Installing Linux on an IBM ThinkCentre M50 requires the ACPI interface to be disabled or you could see the system slow to a crawl. Here’s how I found out and how to fix it.
At work I admin RedHat 4 and 5 Enterprise Linux servers but due to the limited number of licenses we own I’ve had to set up test systems using CentOS 4 and 5. My scrounging ability comes to the fore here and I’m using old ThinkCentre SOE desktop PCs. Unfortunately there’s a trick for inexperienced players (like me).
The first sign of problems was when I first installed CentOS 5.3 on an IBM ThinkCentre M50 (MT-M 8185 NML). After a few hours/days the system would slow to the point of being unusable. Simples commands would take minutes to return, ie. ls -l. Switching terminals would takes even longer and shutdowns took up to an hour.
I tried disabling all unnecessary services. I tried updating all installed packages, kernel included. Nothing worked. I googled. I found (unsolved) bug reports and a few less related forum posts and the like. No joy.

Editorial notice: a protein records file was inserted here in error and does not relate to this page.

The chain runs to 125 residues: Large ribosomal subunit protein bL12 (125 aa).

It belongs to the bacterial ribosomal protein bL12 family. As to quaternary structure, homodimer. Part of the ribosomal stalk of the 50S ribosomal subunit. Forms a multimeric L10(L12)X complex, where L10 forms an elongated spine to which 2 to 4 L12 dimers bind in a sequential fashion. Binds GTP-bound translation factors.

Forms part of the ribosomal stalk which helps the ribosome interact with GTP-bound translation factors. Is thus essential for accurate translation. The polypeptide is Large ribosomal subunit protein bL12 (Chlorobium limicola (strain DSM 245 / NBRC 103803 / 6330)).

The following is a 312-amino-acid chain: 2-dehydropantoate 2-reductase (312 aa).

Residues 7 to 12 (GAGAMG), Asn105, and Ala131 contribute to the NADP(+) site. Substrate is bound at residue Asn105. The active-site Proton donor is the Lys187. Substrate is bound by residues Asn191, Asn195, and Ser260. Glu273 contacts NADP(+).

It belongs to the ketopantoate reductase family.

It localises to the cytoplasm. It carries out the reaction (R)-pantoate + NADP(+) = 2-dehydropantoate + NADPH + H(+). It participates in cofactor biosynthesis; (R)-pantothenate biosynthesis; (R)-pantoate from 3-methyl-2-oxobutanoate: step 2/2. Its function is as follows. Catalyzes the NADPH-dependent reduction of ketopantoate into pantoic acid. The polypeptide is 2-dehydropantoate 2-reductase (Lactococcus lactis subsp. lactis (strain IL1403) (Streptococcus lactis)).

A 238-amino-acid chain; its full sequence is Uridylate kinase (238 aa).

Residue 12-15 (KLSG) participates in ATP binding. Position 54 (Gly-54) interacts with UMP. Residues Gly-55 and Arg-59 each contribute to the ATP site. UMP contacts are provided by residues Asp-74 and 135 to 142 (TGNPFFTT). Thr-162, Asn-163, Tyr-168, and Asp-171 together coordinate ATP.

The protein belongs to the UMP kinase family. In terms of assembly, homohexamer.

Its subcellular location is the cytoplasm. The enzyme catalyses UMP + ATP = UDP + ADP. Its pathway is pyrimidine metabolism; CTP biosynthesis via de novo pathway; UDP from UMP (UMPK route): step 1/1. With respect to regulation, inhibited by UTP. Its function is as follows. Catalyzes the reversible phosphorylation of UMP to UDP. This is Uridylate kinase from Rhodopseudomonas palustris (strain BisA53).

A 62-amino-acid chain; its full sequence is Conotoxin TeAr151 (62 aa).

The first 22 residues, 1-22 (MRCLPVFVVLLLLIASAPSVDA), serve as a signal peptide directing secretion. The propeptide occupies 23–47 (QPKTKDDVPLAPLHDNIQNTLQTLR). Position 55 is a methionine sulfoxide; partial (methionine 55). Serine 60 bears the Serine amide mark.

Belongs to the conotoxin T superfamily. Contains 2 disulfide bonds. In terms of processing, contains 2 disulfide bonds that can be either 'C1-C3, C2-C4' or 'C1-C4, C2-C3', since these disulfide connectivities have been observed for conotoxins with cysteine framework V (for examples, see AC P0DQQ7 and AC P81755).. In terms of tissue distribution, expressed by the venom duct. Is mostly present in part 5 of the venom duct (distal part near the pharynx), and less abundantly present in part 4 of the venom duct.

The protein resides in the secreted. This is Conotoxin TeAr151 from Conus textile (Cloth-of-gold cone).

I relented, thinking that the hardware was maybe too old, and installed CentOS 4.7 on the ThinkCentre. Within a few days the same problem reared it’s ugly head. It was time for more googling and I eventually found this Ubuntu forums post describing how to disable ACPI at boot. The ThinkPad ACPI Linux driver site was what gave me a clue to the right path.
If your system boots with GRUB you can add acpi=off to the relevant entry in /boot/grub/menu.lst thus:
title CentOS (2.6.9-78.0.22.ELsmp)
kernel /vmlinuz-2.6.9-78.0.22.ELsmp ro \ root=/dev/VolGroup00/LV2 rhgb quiet acpi=off
For the full list of relevant parameters I found Novell’s Kernel Parameters for ACPI/APIC page very helpful.